One of the things we learned--I was with her--but that my colleagues learned before we arrived in Belfast, was how low the confidence of the women was, so that the early part of the gathering had to focus on self-esteem. Mrs. Clinton had had significant experience in Northern Ireland up to this point. She had come with the President on that first unprecedented visit in 1995, when close to Christmas there were hundreds and hundreds of people gathered in Belfast from both sides of the sectarian strife, clearly hoping for a new day. That just accelerated her interest in the place and her wanting to try to contribute in some way.

As part of her activities in '95, she met with a group of women led by Joyce McCarten, who is now deceased, but was an extraordinary heroine. She was a low-income person who had lost members of her family in the strife. She was Catholic, but she and others in these low-economic neighborhoods, from both sides--It was the women who came together. They had lost husbands and sons and brothers, and they said, "Enough already. We have got to come together." They indeed did come together and they created a community, a neighborhood infrastructure that is vital to this day.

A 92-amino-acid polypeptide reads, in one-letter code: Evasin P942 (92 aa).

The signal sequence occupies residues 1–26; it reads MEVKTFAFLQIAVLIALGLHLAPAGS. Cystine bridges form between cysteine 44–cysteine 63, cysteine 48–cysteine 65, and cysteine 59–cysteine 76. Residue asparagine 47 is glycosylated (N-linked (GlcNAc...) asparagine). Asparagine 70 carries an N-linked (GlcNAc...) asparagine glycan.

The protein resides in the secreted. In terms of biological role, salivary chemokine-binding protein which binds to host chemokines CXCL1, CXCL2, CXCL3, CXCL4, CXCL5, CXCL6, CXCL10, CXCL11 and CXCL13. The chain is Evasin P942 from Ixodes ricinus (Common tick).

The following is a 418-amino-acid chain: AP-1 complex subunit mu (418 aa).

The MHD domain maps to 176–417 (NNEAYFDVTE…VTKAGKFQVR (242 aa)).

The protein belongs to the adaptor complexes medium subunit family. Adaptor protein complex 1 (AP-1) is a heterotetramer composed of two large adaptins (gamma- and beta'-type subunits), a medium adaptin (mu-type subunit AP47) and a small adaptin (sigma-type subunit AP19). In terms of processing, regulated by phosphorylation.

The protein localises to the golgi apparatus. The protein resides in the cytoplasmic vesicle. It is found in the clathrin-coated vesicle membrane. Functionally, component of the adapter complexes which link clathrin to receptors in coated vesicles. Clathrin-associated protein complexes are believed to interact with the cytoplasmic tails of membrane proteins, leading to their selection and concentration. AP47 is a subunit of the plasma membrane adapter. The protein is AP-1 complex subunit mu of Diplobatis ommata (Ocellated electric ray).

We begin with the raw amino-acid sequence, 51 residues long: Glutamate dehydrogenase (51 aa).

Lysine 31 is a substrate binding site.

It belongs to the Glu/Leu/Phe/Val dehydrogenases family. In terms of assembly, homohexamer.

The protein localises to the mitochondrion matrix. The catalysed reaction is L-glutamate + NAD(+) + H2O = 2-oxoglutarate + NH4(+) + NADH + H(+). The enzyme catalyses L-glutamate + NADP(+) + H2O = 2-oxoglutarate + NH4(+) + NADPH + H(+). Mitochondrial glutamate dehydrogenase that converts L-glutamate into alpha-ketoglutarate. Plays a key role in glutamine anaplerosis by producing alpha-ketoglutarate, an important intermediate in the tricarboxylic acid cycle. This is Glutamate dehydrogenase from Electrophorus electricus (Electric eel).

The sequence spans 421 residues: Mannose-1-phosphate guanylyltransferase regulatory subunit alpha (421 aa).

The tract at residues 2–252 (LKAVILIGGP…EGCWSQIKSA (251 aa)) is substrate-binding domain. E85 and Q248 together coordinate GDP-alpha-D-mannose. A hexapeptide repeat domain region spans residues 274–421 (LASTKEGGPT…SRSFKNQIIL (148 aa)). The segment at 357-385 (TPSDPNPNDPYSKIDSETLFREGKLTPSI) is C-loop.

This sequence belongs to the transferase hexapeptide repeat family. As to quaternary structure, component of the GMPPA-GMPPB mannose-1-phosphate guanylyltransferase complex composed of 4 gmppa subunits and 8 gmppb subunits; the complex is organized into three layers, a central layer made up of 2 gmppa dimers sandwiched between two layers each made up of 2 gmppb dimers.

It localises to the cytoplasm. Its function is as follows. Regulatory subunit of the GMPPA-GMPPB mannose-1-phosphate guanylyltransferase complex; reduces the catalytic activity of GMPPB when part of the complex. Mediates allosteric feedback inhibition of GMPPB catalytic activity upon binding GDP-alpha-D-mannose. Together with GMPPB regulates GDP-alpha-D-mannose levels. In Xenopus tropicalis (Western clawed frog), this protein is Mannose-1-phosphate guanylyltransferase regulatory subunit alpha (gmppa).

They told her how they came together over the price of milk, and education opportunities; they came together over common ground. She took that story of the role the women had been playing in Northern Ireland and lifted it up and said, "Look what you have done. Look what more you can do." That's how Vital Voices became the vehicle. She returned two times before '98 to work with the women there. At the '98 meeting it was a very big moment for the women of Northern Island, which they still talk about, and which they are still actively engaged in the work that Vital Voices stimulated.

They also knew what she was up against. They knew that this person whom they extremely valued was coming and she was coming with her own hurt, as they've told me, coming with her own pain. "We were not about to make her feel like that victim. She was too proud a woman to give her sympathy, and so we welcomed her for the woman she is."